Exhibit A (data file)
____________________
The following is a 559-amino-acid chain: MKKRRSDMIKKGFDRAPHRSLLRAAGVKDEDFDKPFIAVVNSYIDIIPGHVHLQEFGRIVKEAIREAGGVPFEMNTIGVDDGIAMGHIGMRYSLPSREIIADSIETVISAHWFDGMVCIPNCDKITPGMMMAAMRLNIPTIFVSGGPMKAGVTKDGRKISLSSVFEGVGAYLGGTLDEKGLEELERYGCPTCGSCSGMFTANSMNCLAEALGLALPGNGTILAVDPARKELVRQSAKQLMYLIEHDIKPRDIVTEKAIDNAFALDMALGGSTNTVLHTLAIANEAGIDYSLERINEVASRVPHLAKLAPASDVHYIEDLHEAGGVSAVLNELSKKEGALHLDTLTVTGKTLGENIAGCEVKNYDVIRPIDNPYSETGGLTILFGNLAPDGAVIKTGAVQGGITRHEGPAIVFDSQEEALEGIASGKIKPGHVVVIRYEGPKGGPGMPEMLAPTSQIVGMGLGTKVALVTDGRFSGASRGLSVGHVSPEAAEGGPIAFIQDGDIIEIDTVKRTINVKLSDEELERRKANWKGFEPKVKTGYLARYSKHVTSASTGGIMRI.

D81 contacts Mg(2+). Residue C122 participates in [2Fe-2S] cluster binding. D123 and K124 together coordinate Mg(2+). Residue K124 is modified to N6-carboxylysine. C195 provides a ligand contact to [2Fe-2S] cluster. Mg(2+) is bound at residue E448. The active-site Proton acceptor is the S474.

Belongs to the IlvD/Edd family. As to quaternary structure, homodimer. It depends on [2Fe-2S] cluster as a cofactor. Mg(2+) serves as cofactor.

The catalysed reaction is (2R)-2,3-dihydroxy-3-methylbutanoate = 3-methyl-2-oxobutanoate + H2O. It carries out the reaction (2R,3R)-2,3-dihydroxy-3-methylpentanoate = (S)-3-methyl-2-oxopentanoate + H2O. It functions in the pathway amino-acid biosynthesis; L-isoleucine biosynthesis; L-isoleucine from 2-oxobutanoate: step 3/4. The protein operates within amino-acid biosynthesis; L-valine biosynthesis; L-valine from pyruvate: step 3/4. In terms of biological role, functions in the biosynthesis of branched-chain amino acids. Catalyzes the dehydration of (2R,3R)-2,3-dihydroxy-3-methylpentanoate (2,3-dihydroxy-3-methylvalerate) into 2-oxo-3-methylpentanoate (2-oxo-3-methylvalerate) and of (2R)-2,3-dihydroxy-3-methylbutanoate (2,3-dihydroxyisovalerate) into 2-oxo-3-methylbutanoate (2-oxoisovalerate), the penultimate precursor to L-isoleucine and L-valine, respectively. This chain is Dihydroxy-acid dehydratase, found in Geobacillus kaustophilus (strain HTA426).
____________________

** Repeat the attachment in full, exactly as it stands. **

The following is a 559-amino-acid chain: MKKRRSDMIKKGFDRAPHRSLLRAAGVKDEDFDKPFIAVVNSYIDIIPGHVHLQEFGRIVKEAIREAGGVPFEMNTIGVDDGIAMGHIGMRYSLPSREIIADSIETVISAHWFDGMVCIPNCDKITPGMMMAAMRLNIPTIFVSGGPMKAGVTKDGRKISLSSVFEGVGAYLGGTLDEKGLEELERYGCPTCGSCSGMFTANSMNCLAEALGLALPGNGTILAVDPARKELVRQSAKQLMYLIEHDIKPRDIVTEKAIDNAFALDMALGGSTNTVLHTLAIANEAGIDYSLERINEVASRVPHLAKLAPASDVHYIEDLHEAGGVSAVLNELSKKEGALHLDTLTVTGKTLGENIAGCEVKNYDVIRPIDNPYSETGGLTILFGNLAPDGAVIKTGAVQGGITRHEGPAIVFDSQEEALEGIASGKIKPGHVVVIRYEGPKGGPGMPEMLAPTSQIVGMGLGTKVALVTDGRFSGASRGLSVGHVSPEAAEGGPIAFIQDGDIIEIDTVKRTINVKLSDEELERRKANWKGFEPKVKTGYLARYSKHVTSASTGGIMRI.

D81 contacts Mg(2+). Residue C122 participates in [2Fe-2S] cluster binding. D123 and K124 together coordinate Mg(2+). Residue K124 is modified to N6-carboxylysine. C195 provides a ligand contact to [2Fe-2S] cluster. Mg(2+) is bound at residue E448. The active-site Proton acceptor is the S474.

Belongs to the IlvD/Edd family. As to quaternary structure, homodimer. It depends on [2Fe-2S] cluster as a cofactor. Mg(2+) serves as cofactor.

The catalysed reaction is (2R)-2,3-dihydroxy-3-methylbutanoate = 3-methyl-2-oxobutanoate + H2O. It carries out the reaction (2R,3R)-2,3-dihydroxy-3-methylpentanoate = (S)-3-methyl-2-oxopentanoate + H2O. It functions in the pathway amino-acid biosynthesis; L-isoleucine biosynthesis; L-isoleucine from 2-oxobutanoate: step 3/4. The protein operates within amino-acid biosynthesis; L-valine biosynthesis; L-valine from pyruvate: step 3/4. In terms of biological role, functions in the biosynthesis of branched-chain amino acids. Catalyzes the dehydration of (2R,3R)-2,3-dihydroxy-3-methylpentanoate (2,3-dihydroxy-3-methylvalerate) into 2-oxo-3-methylpentanoate (2-oxo-3-methylvalerate) and of (2R)-2,3-dihydroxy-3-methylbutanoate (2,3-dihydroxyisovalerate) into 2-oxo-3-methylbutanoate (2-oxoisovalerate), the penultimate precursor to L-isoleucine and L-valine, respectively. This chain is Dihydroxy-acid dehydratase, found in Geobacillus kaustophilus (strain HTA426).